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The T&TMA is urging citizens to take all necessary precautions to avoid spreading any viral illnesses, especially in light of the global threat around 2019-nCoV.

The Trinidad and Tobago Medical Association (T&TMA) will be hosting a clinical symposium on February 16, 2020, to sensitise members of the local medical fraternity about the novel coronavirus 2019-nCoV.

In an official statement issued today, the Association shares all available information on the 2019-nCoV, and is urging citizens to take all necessary precautions to avoid spreading any viral illnesses, especially in light of the global threat around it.

Background to the virus

The T&TMA notes that in December 2019, symptoms of an acute respiratory illness (rapid onset new breathing problems) emerged amongst persons in Wuhan Province, China. Following this, public health investigations have identified the cause of the illness as a virus, which has been named the 2019 Novel Coronavirus (2019-nCoV).

The Association explains that this 2019-nCoV belongs to the family of coronaviruses. Other coronaviruses include those which cause the common cold as well as the Severe Acute Respiratory Syndrome (SARS) of 2002/3 and the Middle East Respiratory Syndrome (MERS) of 2012.

Symptoms and complications

The early symptoms of 2019-nCoV infection include; fever, cough, muscle pains, fatigue, sputum production and headache; and are also the most common symptoms of many common viral illnesses.

More serious common complications of 2019-nCoV infection occur after the first week of illness and are related to the respiratory system (breathing problems), with the majority of patients showing evidence of pneumonia on imaging (like X-ray or CT scans).

The mortality (death rate) amongst those infected with 2019-nCoV infection was most recently estimated by the World Health Organisation to be 4%. Thankfully, this appears significantly less than during the SARS outbreak of 2002/3 (9.6% mortality) or the MERS outbreak of 2012 (34% mortality).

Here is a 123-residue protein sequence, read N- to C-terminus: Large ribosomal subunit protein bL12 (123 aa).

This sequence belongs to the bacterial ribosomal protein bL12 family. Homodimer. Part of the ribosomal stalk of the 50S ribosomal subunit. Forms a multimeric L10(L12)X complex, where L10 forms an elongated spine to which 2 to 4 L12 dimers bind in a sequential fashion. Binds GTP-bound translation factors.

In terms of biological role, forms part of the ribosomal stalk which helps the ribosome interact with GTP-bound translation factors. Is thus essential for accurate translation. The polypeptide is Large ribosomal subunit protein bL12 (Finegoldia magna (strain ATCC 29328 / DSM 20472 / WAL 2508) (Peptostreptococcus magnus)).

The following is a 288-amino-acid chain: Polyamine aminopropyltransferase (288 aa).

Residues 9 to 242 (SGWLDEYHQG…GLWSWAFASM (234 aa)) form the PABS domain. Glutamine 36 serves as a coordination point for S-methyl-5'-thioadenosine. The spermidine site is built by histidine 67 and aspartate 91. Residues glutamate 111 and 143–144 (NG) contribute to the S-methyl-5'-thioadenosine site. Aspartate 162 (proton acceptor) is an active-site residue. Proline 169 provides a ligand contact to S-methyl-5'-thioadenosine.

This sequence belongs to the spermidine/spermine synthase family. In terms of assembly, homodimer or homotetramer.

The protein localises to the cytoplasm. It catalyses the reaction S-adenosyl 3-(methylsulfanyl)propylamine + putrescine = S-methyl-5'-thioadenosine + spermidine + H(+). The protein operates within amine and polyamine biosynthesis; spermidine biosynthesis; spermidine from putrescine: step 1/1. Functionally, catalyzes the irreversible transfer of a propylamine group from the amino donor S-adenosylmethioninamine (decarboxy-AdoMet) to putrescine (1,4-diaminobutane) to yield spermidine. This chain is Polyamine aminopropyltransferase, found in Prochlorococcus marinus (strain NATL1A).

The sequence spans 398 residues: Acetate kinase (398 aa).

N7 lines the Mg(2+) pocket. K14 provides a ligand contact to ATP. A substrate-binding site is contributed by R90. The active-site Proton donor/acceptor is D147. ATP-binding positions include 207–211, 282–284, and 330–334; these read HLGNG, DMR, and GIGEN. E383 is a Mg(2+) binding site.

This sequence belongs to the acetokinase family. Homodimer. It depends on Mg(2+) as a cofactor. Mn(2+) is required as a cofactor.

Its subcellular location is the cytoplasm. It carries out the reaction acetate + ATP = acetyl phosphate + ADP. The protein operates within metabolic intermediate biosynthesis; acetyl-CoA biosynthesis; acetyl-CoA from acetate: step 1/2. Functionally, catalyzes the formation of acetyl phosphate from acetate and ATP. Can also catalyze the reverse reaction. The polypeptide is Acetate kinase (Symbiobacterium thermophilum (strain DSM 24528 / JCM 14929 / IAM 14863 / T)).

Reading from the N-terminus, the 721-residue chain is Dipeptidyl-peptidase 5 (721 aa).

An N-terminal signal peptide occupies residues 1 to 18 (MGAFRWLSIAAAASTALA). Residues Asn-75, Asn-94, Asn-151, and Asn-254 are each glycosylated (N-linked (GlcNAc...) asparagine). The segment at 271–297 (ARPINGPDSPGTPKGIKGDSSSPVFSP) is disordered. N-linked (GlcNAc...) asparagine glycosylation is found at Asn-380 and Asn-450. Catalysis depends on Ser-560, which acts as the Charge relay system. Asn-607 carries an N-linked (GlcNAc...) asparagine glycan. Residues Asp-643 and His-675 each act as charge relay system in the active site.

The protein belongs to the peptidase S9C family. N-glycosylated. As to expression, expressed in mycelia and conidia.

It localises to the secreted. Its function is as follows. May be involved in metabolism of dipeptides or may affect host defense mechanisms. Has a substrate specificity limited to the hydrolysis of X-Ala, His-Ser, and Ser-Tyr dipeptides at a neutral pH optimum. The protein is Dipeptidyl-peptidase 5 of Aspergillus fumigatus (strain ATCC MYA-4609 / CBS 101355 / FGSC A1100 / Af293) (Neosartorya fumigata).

Those persons most at risk of severe illness with 2019-nCoV infection and most viral illnesses include the very young, the very old, those with pre-existing medical problems such as heart disease, chronic lung diseases like asthma or COPD (chronic bronchitis and emphysema), liver cirrhosis, chronic kidney diseases or those who are pregnant, on immune suppressing medications or immunocompromised.

Symptoms of a severe viral illness which may require medical attention include:

• difficulty breathing (other than nasal congestion),

• confusion (particularly in the elderly),

• listlessness (particularly in children),

• bleeding or dehydration from inability to get adequate nutrition.

The T&TMA advises that if you or anyone you know develops any of these symptoms during the course of any viral illness, particularly if any of the conditions mentioned above are present, seek medical assistance immediately. Persons with chronic lung illnesses particularly, should ensure to take their prescribed medications.

Treatment of this 2019-nCoV infection is mostly supportive and may require intensive care interventions in up to a third of patients. No specific treatment is yet known.

The majority of people with 2019-nCoV infection however are likely to have a mild to moderate illness with full recovery. Furthermore, many more persons will get other “common” viral illnesses than 2019-nCoV infection.

Carnival 2020

The Medical Association also tackles the issue of Carnival 2020. The medical body warns that as T&T approaches the Carnival season with the usual influx of visitors, it is expected that there will be an upsurge in the number of viral illnesses and most commonly respiratory illnesses. This 2019-nCoV like many other viral illnesses is spread from person to person and may be contagious even before symptoms appear.

Actions to take

The T&TMA says it is important that each person tries his best to prevent acquiring and spreading any viral illness. It advises implementing routine preventative precautions such as: handwashing, and covering one’s mouth when coughing or sneezing. It notes that such actions are effective at helping to prevent the spread of most viral illnesses, including 2019-nCoV infection.

The Association says persons should also avoid contact with anyone known to have been exposed to any confirmed cases of 2019-nCoV infection. It states that the flu vaccine (2019/2020) will not prevent 2019-nCoV infection, but it will protect against other common flu viruses.

Citizens also are advised to stay home and avoid spreading any viral illnesses, should they begin developing symptoms of such. Also, it is important to get plenty of fluids, eat nutritious foods and rest. Routine over the counter common cold medications may be used where appropriate. Citizens should also check in on any elderly relatives who may be living alone and become ill to help with their basic needs and care.

Story by NEWS DESK